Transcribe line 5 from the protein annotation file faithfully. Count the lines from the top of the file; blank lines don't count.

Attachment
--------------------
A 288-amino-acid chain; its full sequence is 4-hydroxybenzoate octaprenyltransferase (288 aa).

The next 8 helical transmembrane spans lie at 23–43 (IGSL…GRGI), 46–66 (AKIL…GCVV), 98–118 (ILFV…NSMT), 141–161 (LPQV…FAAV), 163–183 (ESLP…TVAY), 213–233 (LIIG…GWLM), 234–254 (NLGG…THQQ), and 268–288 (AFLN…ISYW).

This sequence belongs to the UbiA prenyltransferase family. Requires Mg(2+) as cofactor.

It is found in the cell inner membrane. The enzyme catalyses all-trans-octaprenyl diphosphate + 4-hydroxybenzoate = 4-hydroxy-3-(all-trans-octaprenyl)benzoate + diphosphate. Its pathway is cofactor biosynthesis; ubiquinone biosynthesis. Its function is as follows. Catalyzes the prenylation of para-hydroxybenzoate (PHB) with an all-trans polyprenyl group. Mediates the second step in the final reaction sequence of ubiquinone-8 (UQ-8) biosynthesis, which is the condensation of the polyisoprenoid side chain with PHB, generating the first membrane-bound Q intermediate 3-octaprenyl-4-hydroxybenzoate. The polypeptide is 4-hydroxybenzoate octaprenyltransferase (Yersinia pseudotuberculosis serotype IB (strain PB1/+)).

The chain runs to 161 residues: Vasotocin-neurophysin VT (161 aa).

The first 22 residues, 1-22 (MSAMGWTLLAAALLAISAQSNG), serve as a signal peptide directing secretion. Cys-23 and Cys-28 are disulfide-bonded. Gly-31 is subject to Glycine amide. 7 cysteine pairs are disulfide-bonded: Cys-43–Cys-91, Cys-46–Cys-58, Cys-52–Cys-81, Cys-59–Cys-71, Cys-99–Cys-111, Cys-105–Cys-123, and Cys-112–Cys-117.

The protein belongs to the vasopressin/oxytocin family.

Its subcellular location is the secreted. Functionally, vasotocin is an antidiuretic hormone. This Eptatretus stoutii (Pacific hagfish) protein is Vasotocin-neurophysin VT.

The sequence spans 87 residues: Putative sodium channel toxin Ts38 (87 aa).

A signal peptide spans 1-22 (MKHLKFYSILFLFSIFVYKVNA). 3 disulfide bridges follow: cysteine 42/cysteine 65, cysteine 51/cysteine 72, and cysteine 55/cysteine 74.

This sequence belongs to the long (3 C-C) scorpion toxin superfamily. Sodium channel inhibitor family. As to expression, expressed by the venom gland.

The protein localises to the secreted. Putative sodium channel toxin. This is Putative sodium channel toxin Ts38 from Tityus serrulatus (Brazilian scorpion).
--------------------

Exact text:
The chain runs to 161 residues: Vasotocin-neurophysin VT (161 aa).